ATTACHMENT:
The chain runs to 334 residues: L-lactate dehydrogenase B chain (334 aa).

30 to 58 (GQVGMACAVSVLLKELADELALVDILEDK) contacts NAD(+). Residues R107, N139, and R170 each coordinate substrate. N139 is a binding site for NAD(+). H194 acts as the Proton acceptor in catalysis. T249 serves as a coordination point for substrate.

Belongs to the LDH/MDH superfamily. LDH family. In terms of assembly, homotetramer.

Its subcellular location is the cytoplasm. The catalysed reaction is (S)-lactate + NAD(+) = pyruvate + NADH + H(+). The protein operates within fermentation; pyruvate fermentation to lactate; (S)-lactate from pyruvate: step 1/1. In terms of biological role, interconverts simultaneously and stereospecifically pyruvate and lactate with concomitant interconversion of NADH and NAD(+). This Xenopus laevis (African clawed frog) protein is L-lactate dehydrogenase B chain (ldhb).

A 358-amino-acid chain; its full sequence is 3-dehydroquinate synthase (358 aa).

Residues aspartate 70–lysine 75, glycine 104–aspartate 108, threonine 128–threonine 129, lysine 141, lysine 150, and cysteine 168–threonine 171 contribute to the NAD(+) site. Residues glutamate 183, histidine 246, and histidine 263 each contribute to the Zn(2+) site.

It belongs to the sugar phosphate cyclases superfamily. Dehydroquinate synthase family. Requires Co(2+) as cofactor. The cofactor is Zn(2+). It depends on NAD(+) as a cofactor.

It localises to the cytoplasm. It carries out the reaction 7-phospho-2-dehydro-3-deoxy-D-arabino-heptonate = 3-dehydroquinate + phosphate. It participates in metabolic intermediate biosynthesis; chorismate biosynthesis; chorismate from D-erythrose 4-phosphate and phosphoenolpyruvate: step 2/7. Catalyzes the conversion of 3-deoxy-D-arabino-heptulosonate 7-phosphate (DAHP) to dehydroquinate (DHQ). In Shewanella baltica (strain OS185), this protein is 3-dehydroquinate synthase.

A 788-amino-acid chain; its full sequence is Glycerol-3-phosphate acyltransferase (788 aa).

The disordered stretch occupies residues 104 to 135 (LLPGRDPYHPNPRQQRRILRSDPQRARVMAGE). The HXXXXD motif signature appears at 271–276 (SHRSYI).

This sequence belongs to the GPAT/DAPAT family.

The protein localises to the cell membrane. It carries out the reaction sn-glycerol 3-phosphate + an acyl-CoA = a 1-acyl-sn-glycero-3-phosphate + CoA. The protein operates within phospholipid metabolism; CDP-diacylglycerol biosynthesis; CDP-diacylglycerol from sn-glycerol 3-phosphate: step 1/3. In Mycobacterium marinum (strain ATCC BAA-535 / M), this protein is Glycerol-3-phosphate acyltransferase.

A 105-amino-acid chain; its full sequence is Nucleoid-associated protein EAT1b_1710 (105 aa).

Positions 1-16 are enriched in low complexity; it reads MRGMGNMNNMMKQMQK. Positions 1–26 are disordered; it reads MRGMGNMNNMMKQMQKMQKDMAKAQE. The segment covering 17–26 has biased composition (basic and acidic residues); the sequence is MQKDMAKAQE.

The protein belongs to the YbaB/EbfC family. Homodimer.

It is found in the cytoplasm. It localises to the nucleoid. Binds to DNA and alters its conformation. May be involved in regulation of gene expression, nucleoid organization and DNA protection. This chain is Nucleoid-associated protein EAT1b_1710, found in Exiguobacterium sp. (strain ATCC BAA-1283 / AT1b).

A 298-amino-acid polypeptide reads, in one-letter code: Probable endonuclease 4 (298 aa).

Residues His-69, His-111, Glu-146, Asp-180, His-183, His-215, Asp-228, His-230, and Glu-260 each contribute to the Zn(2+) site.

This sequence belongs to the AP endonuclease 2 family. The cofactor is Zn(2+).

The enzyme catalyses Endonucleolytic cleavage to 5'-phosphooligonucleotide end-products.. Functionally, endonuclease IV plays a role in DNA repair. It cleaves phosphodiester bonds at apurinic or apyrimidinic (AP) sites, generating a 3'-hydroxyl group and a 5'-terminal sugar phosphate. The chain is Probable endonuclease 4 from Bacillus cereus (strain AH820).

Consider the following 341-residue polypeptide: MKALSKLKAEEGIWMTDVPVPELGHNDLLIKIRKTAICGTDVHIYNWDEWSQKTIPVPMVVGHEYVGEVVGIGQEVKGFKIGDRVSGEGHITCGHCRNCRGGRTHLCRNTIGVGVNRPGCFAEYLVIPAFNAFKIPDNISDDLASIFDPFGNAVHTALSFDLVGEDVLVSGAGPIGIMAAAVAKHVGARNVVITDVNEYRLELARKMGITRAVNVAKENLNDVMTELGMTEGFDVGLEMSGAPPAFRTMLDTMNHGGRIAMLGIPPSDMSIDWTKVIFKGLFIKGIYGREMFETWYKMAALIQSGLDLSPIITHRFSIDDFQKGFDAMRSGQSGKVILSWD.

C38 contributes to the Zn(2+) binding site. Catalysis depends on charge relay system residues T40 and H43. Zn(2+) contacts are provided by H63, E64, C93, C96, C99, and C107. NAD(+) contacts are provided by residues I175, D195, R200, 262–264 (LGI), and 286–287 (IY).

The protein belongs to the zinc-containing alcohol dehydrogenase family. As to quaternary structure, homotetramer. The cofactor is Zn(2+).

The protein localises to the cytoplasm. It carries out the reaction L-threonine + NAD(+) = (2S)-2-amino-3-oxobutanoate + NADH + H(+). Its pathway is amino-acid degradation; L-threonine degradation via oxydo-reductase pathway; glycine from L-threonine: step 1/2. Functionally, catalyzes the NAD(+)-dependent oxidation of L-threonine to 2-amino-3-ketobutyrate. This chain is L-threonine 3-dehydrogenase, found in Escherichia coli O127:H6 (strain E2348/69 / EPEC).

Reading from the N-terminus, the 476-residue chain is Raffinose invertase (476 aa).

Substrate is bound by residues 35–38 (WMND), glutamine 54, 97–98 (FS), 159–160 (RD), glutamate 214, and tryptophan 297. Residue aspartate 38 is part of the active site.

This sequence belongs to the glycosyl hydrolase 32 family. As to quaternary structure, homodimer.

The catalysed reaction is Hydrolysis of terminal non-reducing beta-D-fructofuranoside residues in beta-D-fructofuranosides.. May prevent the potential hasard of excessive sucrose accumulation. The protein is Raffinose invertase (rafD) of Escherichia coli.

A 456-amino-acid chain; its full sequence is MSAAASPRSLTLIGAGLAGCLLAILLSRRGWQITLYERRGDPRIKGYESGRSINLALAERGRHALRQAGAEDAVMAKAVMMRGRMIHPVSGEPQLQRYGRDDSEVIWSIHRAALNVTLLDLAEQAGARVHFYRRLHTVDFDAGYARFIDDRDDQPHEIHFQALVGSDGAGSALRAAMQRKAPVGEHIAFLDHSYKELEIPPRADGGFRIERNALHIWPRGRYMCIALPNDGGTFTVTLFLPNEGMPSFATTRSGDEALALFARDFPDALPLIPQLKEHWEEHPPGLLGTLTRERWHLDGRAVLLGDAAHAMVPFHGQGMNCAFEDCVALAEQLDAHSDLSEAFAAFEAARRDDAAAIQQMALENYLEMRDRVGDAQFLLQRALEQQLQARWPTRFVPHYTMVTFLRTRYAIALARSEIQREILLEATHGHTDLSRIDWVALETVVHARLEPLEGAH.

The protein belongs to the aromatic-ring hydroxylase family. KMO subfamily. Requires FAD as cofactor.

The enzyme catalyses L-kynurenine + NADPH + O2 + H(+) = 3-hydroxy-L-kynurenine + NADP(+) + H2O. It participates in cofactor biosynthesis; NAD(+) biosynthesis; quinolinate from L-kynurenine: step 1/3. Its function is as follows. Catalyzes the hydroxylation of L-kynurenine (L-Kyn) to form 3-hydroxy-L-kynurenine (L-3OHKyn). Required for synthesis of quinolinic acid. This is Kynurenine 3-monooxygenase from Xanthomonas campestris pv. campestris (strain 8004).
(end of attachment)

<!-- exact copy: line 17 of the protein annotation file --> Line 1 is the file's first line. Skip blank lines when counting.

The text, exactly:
A 298-amino-acid polypeptide reads, in one-letter code: Probable endonuclease 4 (298 aa).